In March, the Government announced plans to increase public investment in science, research and innovation of up to £22 billion by 2024, talking about ambitions for the UK to become a science and tech superpower. The latent potential within our science, tech, and innovation sectors, and not just in the ‘triangle’, needs to be unlocked, now more than ever, and venture capital has the means to do just that – provided it is given the firm backing of government.
Whilst it might not seem like it, given the wider cost of living crisis and grim economic forecasts, now is a great time to consider investing in early-stage innovative, venture capital backed businesses. One such example in Blackfinch’s portfolio is Tended, a Lincolnshire-based company founded in 2017 that has been winning plaudits across the world. Tended designs intelligent personal safety wearables and monitoring systems. These wearables combine ‘geofencing’ technology with behavioural science to ensure on-site workers are kept out of harm’s way. The company saw considerable success during the pandemic with a reliable social distancing product, and it now utilises this centimetre-accuracy positioning technology to help keep workers on construction sites and around railway tracks within safe zones, without crossing a ‘virtual fence’ into potential danger. In October, Tended was named in Time Magazine’s ‘Best Inventions of 2023’ list, a considerable achievement, matched only by its recent announcement of a new contract with the European Space Agency.
Tended is living proof that venture capital helps outstanding companies thrive, wherever they are. But companies like Tended, their backers and their customers, need clarity and certainty, and if we want more firms like Tended to succeed globally, so does the rest of the UK.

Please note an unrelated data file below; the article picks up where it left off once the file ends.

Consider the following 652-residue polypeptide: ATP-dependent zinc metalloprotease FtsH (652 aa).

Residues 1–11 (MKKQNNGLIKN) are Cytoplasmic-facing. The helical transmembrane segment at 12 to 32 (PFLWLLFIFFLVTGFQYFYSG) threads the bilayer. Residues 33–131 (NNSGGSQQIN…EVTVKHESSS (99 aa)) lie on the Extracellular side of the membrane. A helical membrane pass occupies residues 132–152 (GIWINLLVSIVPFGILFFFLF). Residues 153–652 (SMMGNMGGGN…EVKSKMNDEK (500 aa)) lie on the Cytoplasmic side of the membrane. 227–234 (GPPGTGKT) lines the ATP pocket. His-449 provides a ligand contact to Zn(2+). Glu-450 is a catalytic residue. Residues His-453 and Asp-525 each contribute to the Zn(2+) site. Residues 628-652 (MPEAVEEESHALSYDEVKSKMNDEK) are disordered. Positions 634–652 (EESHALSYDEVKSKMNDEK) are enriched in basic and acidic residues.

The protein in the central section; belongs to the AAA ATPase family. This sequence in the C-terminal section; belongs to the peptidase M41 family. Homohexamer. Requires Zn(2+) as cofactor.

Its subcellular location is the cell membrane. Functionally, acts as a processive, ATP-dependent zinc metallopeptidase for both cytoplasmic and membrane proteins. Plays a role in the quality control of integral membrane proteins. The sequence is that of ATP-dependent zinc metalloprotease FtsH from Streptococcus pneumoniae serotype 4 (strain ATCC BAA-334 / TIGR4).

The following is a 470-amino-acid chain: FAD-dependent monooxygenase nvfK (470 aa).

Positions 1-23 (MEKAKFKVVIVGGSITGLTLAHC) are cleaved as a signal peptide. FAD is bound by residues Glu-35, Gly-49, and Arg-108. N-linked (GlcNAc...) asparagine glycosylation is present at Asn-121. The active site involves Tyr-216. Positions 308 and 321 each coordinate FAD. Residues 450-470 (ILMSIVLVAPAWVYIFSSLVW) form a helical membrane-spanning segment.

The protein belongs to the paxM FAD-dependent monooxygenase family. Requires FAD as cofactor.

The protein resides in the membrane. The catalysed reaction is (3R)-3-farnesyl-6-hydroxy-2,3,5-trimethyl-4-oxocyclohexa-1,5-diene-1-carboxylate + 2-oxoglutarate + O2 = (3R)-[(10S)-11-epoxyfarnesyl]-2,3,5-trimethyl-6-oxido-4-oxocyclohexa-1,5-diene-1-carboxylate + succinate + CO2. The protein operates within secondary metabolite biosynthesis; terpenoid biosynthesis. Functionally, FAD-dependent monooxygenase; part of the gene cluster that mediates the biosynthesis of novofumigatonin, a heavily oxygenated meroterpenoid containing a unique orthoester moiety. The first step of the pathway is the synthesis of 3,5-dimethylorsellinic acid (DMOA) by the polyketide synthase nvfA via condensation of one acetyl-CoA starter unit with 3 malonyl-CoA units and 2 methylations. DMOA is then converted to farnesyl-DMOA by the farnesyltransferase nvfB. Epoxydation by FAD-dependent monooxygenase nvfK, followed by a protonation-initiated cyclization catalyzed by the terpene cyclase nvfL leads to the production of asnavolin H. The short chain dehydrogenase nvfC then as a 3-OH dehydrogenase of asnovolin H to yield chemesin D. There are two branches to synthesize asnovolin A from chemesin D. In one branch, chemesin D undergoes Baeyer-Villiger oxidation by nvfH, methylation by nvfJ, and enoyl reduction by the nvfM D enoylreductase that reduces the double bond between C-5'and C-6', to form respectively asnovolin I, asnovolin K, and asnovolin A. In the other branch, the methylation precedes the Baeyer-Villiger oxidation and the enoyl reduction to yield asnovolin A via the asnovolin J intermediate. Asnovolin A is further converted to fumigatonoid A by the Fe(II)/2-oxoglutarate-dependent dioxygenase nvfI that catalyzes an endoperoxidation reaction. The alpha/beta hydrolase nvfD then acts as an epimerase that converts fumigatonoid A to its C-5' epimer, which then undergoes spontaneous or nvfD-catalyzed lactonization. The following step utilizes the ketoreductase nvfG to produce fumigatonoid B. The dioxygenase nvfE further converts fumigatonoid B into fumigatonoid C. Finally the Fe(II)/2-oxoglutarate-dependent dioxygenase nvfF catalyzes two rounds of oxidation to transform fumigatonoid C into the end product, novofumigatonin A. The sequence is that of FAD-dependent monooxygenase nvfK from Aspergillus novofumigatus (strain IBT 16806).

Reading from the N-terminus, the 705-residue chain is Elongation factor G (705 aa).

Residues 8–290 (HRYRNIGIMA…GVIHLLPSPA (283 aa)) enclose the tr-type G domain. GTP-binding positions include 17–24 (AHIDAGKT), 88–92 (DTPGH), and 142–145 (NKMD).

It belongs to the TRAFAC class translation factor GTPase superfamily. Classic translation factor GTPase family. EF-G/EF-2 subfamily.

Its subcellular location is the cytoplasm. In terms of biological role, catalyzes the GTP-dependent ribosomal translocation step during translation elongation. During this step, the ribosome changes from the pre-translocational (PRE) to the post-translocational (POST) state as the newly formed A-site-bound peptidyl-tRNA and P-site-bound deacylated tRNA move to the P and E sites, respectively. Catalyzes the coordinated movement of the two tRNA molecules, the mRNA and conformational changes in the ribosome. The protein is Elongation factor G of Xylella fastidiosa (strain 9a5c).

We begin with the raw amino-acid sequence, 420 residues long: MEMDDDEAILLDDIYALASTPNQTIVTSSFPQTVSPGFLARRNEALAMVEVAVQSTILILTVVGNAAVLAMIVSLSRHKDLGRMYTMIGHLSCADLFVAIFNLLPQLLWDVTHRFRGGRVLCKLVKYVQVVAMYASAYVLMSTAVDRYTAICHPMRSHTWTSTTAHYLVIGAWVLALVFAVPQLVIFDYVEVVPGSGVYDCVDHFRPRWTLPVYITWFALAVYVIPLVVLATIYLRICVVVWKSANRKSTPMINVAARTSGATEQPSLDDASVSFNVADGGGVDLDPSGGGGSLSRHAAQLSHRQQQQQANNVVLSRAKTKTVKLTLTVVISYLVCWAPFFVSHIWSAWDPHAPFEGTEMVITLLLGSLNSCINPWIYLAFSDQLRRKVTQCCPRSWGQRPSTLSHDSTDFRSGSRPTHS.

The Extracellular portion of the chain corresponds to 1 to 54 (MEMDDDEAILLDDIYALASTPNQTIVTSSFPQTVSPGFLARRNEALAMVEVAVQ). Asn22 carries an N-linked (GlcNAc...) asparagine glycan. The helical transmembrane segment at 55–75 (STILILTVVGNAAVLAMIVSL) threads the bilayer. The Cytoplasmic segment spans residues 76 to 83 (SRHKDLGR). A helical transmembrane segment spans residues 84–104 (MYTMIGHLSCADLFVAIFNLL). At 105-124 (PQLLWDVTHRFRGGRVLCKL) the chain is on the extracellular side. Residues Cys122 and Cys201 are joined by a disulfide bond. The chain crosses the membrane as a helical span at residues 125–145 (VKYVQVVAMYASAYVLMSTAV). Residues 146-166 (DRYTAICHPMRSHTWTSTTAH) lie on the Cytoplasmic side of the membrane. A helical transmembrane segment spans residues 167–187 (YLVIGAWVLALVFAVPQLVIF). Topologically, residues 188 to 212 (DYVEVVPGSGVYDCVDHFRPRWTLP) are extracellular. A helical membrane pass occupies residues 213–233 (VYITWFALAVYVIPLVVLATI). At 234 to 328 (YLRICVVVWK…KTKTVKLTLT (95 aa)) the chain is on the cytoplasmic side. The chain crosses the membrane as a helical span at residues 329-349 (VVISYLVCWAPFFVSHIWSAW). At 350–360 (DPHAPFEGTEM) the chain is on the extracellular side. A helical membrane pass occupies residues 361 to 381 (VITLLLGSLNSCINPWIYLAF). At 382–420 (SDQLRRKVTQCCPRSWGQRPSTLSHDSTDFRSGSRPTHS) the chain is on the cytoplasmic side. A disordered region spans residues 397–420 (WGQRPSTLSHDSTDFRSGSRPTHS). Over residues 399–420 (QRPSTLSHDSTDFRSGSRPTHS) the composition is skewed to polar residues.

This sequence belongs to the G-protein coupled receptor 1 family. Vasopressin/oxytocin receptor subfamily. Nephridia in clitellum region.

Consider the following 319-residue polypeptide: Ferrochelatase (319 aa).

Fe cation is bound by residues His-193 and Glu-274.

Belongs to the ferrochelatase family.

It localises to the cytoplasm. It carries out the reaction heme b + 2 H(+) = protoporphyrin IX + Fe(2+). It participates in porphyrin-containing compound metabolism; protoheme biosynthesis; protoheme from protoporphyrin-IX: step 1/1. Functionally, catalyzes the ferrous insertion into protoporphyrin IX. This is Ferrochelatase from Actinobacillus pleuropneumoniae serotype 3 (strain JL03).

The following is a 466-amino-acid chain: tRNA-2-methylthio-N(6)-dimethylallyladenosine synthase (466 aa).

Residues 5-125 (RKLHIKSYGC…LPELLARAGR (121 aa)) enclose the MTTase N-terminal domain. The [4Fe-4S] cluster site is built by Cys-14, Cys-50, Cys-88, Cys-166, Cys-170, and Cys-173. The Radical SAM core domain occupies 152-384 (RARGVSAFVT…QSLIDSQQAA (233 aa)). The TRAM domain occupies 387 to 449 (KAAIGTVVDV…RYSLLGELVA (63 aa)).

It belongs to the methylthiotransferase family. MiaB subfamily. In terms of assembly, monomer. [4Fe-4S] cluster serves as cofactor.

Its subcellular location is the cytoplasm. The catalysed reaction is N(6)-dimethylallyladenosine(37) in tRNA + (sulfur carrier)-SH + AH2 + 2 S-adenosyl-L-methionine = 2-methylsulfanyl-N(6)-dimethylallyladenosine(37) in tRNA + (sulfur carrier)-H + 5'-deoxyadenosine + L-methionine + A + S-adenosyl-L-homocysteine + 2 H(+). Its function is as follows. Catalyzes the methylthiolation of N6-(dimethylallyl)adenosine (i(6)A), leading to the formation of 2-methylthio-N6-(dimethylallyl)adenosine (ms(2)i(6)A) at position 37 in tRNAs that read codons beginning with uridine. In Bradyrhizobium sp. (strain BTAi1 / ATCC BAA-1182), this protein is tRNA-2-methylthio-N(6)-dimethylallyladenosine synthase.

The global economic situation may look unpromising, but it doesn’t affect the long-term macro trends that are accelerating the most innovative business ideas. Firstly, venture capital is distinct from other asset classes in being less closely aligned to economic trends.
Secondly, the world will continue to face huge problems and challenges, and we believe technology remains the best solution to tackle these. Whether it’s building more sustainable energy networks or delivering better, more efficient technology services, entrepreneurs and start-ups are at the forefront of solving these challenges in their pursuit of building a better world – and world-leading companies.
Thirdly, it’s important to remember that economic downturns have, in the past, been times of immense creativity and innovation as founders are forced to focus on the real problems facing the world, and the most urgent needs in a capital efficient manner.
Tough economic conditions act as a huge motivator and, for the best entrepreneurs, the ability to absorb risk and thrive is what differentiates them from the competition. In turn, this works to an investor’s advantage by instilling greater resilience in founding teams.
So, despite the economic headwinds, there are opportunities for those entrepreneurs and, in turn investors, ready to take them. Those that do will have an outsized impact when the economy fires back to life, as it always does following a downturn.
– Mark Brownridge, Strategic Director at Blackfinch Group
Mark has over 25 years’ experience in Financial services, most recently as Director General of the Enterprise Investment Scheme (EIS) Association. Previous to that, he spent 10 years as Head of Research and Development at Mazars, a leading UK financial planning firm. Mark is a Certified Financial Planner, Chartered Financial Planner, Chartered Wealth Manager and Fellow of the Personal Finance Society and previously sat on the Chartered Institute of Securities and Investments Accredited firms committee and TISA’s Distribution Policy Council.
1 UK Business Angels Association (VCM0037) https://committees.parliament.uk/writtenevidence/109214/html/ para 3.2